Led by Texas and Nevada, 21 states and the U.S. Chamber of Commerce are challenging the Department of Labor’s new overtime rule scheduled to take effect on December 1. Created at the urging of the Obama administration, the DOL regulation raises the overtime floor for salaried employees from $23,660 to $47,476, meaning that all employees earning less than the overtime threshold (which will cover approximately 4.2 million workers previously exempt from earning overtime) will be eligible to receive overtime pay. The rule also sets guidelines that would help clarify which employees qualify for an exemption to overtime rules under the Fair Labor Standards Act (FLSA) and provides for automatic increases to the salary threshold every three years.
Those suing the DOL for doubling the income standard claim that the new rule will force employers, including state and local governments, to substantially increase their employment costs and ignores Congress’ intention to determine overtime eligibility based on an employee’s job “activities” rather than salary level. While the Obama administration views the change as a way to put money in the pockets of workers nationwide, critics say the jump could have detrimental effects on small businesses and a negative impact on employees. This past June, the U.S. Supreme Court ruled that it could not rely solely on the DOL’s interpretation of the FLSA, leading to an opening for states and the U.S. Chamber of Commerce to file a lawsuit.
Potential impact for salaried workers
As with any regulatory rule involving wages, employers and employees must determine how it affects their bottom line. Employers are already considering taking actions in the wake of new rules. For example:
- For some companies, it may be in their best interest to increase the pay for managers or other currently overtime-exempt employees to meet the new threshold, particularly if their salary is close to the new threshold anyway.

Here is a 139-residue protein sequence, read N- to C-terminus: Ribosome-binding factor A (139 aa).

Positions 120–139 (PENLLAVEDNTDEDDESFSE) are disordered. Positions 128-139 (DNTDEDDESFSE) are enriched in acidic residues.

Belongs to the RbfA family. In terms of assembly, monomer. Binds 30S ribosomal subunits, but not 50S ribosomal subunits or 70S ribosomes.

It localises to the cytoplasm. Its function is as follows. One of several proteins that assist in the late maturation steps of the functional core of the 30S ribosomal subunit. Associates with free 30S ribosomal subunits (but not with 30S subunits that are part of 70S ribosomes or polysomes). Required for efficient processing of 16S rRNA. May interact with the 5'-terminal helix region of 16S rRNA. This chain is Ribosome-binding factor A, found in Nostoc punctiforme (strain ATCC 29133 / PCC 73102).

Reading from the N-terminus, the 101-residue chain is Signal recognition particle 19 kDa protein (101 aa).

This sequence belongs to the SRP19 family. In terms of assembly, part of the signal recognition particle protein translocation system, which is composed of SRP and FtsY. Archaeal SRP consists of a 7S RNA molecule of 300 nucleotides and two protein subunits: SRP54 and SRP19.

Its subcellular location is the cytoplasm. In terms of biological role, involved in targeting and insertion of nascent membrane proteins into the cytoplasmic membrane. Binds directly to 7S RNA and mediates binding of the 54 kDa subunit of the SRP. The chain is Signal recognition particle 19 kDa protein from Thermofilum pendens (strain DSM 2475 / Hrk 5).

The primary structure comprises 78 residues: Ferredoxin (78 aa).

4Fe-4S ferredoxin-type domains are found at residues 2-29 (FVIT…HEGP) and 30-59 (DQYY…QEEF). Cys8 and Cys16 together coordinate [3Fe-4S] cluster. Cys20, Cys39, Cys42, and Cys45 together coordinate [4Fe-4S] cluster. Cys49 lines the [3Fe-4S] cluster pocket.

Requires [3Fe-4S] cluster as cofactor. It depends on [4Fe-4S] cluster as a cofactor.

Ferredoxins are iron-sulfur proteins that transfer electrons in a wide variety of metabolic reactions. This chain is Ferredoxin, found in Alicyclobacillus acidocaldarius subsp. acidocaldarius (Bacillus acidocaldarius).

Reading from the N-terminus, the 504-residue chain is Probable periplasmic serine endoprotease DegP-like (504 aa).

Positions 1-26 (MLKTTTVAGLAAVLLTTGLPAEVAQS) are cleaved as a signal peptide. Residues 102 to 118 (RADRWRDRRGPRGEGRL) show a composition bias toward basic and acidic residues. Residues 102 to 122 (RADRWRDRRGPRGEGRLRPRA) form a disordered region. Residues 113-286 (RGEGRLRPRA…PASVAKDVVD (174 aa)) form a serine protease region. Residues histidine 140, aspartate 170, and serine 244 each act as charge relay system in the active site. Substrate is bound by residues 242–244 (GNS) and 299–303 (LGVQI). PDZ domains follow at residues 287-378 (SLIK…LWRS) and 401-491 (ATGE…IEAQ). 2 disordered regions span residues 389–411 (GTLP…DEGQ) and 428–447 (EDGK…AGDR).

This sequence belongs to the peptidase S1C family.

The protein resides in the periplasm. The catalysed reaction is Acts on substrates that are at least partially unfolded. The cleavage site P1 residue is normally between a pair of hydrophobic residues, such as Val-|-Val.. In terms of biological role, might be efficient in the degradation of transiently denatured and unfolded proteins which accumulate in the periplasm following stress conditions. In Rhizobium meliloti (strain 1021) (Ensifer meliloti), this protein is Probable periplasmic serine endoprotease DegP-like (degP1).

- Another strategy may be to actually reduce the earnings of certain salaried employees and pay their overtime in an effort to have the final tally balance out. If this is the case, however, employers must be sure to pay the full amount of OT owed to all workers. Failing to pay all OT owed can lead employees to file lawsuits for unpaid wages.
- A third option for employers could be to bring in lower-paid part-time help for non-professional or clerical duties, reducing the number of hours their overtime eligible employees work.
Employers should keep in mind that this rule only impacts employees who would otherwise be exempt from receiving overtime pay. Even if an employee earns more than the new threshold amount per year, the employee could still be entitled to overtime based on his or her job duties.
The full effects of the new rule, if upheld, remain to be seen
Some companies have set grueling hours for managers in industries such as fast food and retail, although the pay can be relatively low. The Obama administration’s goal in advancing the new rule is to increase pay for such workers.
It remains to be seen how the rule will affect small businesses. The National Federation of Independent Businesses has already petitioned for a six-month extension on behalf of small companies. They argue the rule will cause businesses to eliminate upwardly mobile managerial positions and burden companies with the cost of tracking and reporting hours. The NFIB also points out that the higher wages could force employers to reduce health benefits.
The new overtime rule will likely cause considerable changes with regards to which employees are eligible to receive overtime pay. Both employers and employees affected by the rule will have to start keeping track of hours, provided the rule is upheld by the U.S. Supreme Court. Missteps in calculating hours and overtime pay could very well result in work-related litigation involving unpaid overtime.